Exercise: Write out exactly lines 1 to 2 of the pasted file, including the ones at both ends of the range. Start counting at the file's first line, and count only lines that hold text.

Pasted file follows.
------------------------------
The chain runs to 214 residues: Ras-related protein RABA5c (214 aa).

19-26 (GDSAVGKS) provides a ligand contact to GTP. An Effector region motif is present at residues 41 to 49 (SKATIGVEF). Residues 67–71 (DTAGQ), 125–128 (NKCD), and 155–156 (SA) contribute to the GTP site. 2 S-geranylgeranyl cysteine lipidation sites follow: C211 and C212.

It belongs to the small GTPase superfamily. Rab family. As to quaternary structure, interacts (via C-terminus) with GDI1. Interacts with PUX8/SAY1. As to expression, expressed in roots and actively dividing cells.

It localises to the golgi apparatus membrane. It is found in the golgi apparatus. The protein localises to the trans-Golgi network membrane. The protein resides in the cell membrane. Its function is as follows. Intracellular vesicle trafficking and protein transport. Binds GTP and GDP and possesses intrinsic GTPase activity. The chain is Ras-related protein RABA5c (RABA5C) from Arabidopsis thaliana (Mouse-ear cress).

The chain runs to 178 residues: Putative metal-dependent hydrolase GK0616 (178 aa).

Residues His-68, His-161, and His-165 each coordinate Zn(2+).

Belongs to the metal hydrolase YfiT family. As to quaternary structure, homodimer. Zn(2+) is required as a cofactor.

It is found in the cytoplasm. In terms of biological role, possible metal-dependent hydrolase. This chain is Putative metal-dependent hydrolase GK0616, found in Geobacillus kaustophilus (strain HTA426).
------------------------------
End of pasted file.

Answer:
The chain runs to 214 residues: Ras-related protein RABA5c (214 aa).

19-26 (GDSAVGKS) provides a ligand contact to GTP. An Effector region motif is present at residues 41 to 49 (SKATIGVEF). Residues 67–71 (DTAGQ), 125–128 (NKCD), and 155–156 (SA) contribute to the GTP site. 2 S-geranylgeranyl cysteine lipidation sites follow: C211 and C212.